The Maryland Access to Justice Commission (A2JC) is honored to have been chosen to partner with the Maryland Attorney General to launch a COVID-19 Task Force focused on access to justice in the civil justice system. The work of the Task Force will keep Marylanders housed, fed, safe, secure and connected.

A2JC has been demonstrating strong leadership and value during these uncertain times. We quickly started convening the civil legal aid community; aggregating resources on our COVID-19 Resource Center; creating one-pagers on substantive topics; partnering with national organizations to support increased media coverage; and are on our way to creating a Story Map of pandemic-related legal vulnerabilities and are working to develop a Civil Justice Data Dashboard.  

We are exceptionally thankful for MSBA’s support in our endeavors.  Membership in the MSBA makes all this work possible!  It is now exciting for A2JC to be poised to elevate issues of access to justice in the civil justice system even more.

The Task Force has been convened because the COVID-19 pandemic presents challenges to access to justice on a scale and magnitude we have not encountered before. The economic hardship caused by the business closures and illness have created conflicts that only the civil justice system can resolve, like missed rent payments leading to eviction notices; disputes over medical or consumer debt; or people being wrongfully denied public benefits necessary to keep their families afloat. 

Even before the pandemic, 71% of low-income American households faced at least one civil legal issue – like eviction, domestic violence or unemployment claim denial – every year. At the same time, only 14% of those people received adequate legal help. What that meant is that millions of Americans lost their fight to keep their homes, keep themselves safe, provide security for their family – not because they had done something wrong – but because they did not have the legal help they needed. These injustices disproportionately impacted Black, Hispanic and Native American families as those households make up an outsized number of low-income households.  

Now, even more people will face civil legal problems and need civil legal help – at a time when funding for services will be dwindling; when court processes will be more complicated and challenging to navigate on one’s own; and most critically, when the consequences of not receiving civil legal help will be unspeakably inhumane and dire.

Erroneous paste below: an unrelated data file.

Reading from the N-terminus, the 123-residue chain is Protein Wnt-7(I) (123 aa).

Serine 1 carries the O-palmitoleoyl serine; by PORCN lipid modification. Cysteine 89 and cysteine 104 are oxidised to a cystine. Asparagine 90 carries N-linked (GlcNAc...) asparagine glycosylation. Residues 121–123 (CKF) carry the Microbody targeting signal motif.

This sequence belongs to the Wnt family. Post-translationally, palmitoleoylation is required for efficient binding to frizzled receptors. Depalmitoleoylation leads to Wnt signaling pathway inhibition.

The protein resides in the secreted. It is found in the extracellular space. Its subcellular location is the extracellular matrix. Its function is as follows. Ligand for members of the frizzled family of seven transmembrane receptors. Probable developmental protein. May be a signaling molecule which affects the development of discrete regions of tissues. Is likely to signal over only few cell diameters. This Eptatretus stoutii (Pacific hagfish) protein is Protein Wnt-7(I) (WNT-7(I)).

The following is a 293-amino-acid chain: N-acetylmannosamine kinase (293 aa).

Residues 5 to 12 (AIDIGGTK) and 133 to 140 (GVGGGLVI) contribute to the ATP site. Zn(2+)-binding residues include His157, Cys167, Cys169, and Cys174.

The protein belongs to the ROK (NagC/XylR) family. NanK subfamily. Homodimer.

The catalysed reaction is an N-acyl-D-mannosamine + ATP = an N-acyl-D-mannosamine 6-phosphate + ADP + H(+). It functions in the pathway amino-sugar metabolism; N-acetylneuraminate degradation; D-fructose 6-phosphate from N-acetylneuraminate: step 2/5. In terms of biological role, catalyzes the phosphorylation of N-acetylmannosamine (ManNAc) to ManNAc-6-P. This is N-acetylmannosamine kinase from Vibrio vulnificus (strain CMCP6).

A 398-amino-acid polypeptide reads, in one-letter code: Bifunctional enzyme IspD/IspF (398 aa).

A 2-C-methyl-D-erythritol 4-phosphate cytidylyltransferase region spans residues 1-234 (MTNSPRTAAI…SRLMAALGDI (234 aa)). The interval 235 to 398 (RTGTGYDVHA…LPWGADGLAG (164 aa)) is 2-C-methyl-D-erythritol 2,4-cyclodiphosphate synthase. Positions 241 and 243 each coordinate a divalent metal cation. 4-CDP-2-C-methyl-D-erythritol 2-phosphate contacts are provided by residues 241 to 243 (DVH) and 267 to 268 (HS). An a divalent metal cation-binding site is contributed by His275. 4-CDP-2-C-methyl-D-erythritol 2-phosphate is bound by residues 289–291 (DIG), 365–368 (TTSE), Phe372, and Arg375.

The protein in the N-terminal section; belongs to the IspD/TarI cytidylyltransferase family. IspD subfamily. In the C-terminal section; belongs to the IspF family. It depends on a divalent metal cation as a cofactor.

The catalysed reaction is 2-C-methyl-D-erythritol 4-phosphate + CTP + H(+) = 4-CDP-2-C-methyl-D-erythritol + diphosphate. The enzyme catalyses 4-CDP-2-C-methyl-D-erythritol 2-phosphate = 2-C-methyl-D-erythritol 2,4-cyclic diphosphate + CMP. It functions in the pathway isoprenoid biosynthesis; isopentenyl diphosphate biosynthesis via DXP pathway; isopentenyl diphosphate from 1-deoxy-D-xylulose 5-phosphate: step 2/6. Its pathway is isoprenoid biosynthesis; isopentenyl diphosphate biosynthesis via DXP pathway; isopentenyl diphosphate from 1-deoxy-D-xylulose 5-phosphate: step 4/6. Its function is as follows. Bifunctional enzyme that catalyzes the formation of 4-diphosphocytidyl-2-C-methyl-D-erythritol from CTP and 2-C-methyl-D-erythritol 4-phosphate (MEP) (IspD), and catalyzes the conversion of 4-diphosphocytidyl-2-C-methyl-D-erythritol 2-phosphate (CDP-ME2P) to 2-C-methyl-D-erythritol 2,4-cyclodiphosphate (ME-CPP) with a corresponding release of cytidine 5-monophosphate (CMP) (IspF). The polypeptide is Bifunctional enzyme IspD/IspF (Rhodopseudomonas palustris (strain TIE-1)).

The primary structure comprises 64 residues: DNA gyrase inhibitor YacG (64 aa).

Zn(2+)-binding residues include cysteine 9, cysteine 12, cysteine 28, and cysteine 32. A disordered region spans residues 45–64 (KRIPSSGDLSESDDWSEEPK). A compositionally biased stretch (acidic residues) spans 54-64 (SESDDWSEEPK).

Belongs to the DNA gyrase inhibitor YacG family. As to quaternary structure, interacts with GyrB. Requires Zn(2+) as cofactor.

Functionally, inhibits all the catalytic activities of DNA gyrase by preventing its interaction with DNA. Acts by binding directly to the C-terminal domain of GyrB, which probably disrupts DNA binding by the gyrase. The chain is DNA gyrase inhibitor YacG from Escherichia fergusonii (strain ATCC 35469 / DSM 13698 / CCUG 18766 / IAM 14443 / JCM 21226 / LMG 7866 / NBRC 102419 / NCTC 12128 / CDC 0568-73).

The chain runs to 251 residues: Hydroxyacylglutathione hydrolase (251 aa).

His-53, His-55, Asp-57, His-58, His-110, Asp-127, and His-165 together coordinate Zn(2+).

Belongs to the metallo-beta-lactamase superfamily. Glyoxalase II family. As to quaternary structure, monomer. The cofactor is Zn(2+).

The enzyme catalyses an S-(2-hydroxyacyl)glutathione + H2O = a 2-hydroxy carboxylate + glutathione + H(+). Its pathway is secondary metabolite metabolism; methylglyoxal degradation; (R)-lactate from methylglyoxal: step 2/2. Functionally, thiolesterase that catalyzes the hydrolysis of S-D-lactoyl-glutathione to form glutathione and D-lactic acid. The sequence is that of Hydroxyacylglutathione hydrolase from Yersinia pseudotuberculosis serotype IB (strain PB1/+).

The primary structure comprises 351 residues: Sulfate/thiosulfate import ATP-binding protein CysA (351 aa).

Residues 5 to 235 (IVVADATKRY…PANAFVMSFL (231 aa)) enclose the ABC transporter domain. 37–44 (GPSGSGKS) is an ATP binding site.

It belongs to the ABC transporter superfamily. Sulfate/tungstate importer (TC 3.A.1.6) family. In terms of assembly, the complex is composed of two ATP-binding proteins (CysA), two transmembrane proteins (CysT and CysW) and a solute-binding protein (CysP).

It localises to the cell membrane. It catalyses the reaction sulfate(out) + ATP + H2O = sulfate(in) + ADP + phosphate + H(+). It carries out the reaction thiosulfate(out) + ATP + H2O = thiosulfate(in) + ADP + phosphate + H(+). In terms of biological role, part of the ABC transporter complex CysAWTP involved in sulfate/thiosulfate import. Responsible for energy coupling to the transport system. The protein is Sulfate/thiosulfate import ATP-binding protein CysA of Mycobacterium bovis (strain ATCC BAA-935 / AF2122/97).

Here, again, communities of color – who are still enduring the trauma of the lethal consequences of racial inequities in the healthcare and criminal justice systems – are expected to bear the brunt.

The civil justice system presents the next frontier. An avalanche of evictions is predicted; unemployment filings have skyrocketed, yet many Marylanders still face barriers receiving their unemployment checks; and even as health officials recommend foregoing public transportation to avoid a resurgence in COVID-19 cases, consumers are poised to have their vehicles repossessed. 

In forming this Task Force, we have intentionally brought together high-level and diverse leaders with expertise in a myriad of sectors, including health, disaster recovery, business, government and many others. It will also have an advisory composed of legislators from Maryland’s federal delegation. All will come together to confront this challenge together – with creativity, innovation and resolve. 

The Task Force is expected to meet three times between now and December 1, in addition to a press conference announcing the launch on June 11 at 11am.  You can view the press conference live via youtube by clicking here.

The charge of the Task Force is to ensure that when Marylanders encounter the civil justice system, justice is accessible, fair and equitable. Striving for this in the civil justice system will protect public health, spur economic growth and reduce harms to the most vulnerable among us.